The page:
- If polyps are discovered the patient has to undergo and pay for an optical colonoscopy to remove the polyps. This is an added expense and inconvenience. However, once a doctor discovers a propensity for polyps in a patient it becomes foolish for the patient to opt for the virtual colonoscopy knowing that they have a good chance of having to pay for and undergo an optical colonoscopy as well.

      - As to the bureaucrats' other concern that a virtual colonoscopy may detect other things besides polyps and require more tests this is what people refer to as being "penny wise and pound foolish". The bulk of health care dollars are spent on people with advanced or terminal illnesses.

      Only a politician or bureaucrat would choose to save a couple of dollars today and then have to spend thousands in the future because they failed to detect and treat a problem at the beginning.

      Of course politicians and bureaucrats always use other people's money, never their own and their decisions are always determined by the current election cycle so they rarely if ever take a long term view. This is one of the reasons why socialized medicine is always such a total failure.

    • SheriSapp profile image


      8 years ago from West Virginia

      As a 40 year old person who has undergone TWO old-fashioned and invasive colonoscopies, I must say that I support the "real" procedure over the virtual one. I had my first colonoscopy when I was about 29 years old, and the doc found and removed some polyps. Turns out that they WERE pre-cancerous. At that young age, my doc was "amazed" by my pathology. I am happy and grateful I had the type ofprocedure I had, because I would have been pissed tro undergo ANOTHER prep so they could remove and examine the polyps. I was also told I need a colonoscopy every other year FOREVER!!! Thankfully, atmy last procedure in 2008, everything still looked good, and I was told I can have it every 5 years. I am just grateful that I was able to have this procedure that probably saved my life. I think there are reforms needed to our healthcare system, but the entire system should NOT be dismantled and rebuilt. Fix the problems, stop the fraud and waste, and institute tort reform NOW!!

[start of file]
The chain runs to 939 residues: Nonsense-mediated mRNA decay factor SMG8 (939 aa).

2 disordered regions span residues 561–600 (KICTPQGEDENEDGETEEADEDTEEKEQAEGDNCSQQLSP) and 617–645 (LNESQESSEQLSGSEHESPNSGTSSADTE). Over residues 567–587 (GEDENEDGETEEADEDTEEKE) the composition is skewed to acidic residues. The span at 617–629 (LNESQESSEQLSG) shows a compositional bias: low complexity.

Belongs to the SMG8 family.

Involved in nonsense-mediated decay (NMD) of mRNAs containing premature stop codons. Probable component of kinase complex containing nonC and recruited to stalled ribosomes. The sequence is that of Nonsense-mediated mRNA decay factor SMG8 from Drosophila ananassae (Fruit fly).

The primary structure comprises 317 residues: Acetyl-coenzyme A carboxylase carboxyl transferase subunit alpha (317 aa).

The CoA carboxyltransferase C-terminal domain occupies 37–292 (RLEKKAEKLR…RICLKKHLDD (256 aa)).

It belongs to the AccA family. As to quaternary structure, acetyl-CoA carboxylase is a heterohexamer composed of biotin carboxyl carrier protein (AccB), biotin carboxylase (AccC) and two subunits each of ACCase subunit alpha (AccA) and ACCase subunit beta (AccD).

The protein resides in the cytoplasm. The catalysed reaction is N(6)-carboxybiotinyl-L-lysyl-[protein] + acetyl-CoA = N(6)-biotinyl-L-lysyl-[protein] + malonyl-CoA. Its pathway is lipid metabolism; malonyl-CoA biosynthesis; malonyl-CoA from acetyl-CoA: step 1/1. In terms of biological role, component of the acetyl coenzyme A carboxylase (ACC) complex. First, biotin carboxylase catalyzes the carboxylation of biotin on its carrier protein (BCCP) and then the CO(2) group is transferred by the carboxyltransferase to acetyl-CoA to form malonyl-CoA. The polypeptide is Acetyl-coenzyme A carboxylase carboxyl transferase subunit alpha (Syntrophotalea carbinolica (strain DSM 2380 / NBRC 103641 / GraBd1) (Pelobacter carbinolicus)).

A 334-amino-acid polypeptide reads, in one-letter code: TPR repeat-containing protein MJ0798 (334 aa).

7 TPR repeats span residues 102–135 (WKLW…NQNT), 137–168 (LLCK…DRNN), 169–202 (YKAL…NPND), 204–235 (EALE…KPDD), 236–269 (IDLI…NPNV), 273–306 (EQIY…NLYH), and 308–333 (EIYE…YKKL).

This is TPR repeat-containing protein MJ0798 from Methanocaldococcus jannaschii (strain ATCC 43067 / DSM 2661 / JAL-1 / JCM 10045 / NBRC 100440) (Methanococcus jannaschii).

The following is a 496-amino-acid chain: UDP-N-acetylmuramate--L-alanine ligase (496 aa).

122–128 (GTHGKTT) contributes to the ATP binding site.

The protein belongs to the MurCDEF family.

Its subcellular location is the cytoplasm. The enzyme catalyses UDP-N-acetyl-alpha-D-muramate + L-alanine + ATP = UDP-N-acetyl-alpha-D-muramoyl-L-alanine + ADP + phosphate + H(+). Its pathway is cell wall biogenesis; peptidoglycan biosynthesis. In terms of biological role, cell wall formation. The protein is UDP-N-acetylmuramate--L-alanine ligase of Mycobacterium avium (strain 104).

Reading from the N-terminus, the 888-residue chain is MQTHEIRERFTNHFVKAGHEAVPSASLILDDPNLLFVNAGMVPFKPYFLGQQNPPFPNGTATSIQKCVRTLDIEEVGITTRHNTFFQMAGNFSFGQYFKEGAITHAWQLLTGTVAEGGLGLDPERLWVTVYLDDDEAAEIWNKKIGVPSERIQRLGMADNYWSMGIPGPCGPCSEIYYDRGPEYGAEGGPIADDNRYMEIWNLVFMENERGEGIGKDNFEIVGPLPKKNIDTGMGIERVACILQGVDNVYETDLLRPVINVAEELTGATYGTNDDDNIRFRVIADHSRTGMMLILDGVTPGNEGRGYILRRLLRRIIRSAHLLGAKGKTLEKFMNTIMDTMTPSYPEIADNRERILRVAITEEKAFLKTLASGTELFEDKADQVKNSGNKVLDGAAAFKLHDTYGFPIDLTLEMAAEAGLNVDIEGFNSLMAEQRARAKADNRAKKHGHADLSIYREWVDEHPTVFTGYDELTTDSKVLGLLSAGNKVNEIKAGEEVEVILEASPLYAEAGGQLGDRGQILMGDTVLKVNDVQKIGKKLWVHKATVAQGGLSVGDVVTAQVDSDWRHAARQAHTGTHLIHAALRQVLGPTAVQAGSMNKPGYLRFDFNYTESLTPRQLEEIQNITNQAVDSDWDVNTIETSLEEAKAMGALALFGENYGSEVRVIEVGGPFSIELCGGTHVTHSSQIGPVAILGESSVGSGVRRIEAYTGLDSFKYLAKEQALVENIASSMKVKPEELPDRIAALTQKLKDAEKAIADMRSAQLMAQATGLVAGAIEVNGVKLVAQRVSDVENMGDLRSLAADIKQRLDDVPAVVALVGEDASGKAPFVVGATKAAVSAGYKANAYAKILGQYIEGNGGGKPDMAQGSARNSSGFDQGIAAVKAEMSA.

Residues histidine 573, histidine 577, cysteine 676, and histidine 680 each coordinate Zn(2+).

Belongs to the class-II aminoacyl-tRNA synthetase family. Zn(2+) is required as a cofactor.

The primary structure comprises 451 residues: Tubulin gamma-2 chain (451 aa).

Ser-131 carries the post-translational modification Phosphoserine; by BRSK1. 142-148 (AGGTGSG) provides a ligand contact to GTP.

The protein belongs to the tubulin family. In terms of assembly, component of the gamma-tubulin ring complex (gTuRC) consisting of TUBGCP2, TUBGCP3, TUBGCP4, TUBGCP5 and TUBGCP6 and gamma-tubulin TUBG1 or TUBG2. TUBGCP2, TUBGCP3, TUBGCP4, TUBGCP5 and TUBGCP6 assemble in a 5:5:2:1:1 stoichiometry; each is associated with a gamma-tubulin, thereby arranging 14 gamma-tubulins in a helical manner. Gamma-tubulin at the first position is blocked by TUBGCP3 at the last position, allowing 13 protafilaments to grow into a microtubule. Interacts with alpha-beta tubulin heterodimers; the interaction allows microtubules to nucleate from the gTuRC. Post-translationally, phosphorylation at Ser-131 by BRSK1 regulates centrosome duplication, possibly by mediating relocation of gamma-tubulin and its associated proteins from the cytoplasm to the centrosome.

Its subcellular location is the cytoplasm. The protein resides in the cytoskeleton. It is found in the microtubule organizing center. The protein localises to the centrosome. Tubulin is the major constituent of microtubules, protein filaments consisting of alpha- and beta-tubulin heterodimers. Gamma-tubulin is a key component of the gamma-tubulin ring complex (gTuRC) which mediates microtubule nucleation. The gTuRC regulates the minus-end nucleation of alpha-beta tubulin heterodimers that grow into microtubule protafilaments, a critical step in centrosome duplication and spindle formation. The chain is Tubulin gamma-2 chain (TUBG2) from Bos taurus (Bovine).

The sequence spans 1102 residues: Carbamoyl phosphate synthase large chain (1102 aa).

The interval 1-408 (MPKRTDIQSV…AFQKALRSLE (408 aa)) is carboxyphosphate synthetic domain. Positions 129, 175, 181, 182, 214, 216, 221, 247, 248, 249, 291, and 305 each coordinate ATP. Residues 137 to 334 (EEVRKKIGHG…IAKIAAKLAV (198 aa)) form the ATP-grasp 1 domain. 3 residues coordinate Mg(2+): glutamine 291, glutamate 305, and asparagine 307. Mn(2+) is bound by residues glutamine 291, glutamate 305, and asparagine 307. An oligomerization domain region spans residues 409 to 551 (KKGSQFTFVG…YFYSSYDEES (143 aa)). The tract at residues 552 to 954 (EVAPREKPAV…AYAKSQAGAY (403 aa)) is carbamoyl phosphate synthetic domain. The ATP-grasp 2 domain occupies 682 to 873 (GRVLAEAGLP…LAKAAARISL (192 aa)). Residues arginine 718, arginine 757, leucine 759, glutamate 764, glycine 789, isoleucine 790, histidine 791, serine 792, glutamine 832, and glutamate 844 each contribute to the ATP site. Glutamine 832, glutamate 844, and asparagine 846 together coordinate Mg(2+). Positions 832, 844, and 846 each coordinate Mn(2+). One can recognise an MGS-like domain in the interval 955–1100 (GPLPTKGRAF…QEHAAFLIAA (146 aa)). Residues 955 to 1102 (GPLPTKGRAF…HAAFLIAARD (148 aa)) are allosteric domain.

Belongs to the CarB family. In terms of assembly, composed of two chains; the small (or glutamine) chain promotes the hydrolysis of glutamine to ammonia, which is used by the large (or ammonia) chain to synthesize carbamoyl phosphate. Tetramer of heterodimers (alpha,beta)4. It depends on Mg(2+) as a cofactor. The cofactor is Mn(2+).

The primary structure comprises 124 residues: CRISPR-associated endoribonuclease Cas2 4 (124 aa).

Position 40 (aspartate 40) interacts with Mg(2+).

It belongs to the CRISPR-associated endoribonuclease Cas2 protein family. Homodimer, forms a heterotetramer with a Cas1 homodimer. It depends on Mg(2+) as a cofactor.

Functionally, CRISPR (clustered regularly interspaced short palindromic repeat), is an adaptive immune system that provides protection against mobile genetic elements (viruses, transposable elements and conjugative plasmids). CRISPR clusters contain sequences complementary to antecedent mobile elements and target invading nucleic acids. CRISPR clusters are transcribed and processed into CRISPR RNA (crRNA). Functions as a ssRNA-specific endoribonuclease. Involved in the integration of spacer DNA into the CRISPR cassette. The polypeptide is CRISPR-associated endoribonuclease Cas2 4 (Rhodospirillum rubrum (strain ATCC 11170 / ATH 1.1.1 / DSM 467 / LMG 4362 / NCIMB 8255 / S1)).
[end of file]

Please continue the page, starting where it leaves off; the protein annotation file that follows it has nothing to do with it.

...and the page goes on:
• Nan Mynatt profile image

      Nan Mynatt 

      8 years ago from Illinois

      Excellent Article, good information for people to learn what the procedures are. My son recently had one done at the VA hospital, they do them every 5 years.

    • Chuck profile imageAUTHOR

      Chuck Nugent 

      8 years ago from Tucson, Arizona

      ocbill - I agree with you that forced insurance is a serious infringement on our freedoms and I believe that there are already lawsuits (which I support) being prepared that will challenge the Constitutionality of Obamacare.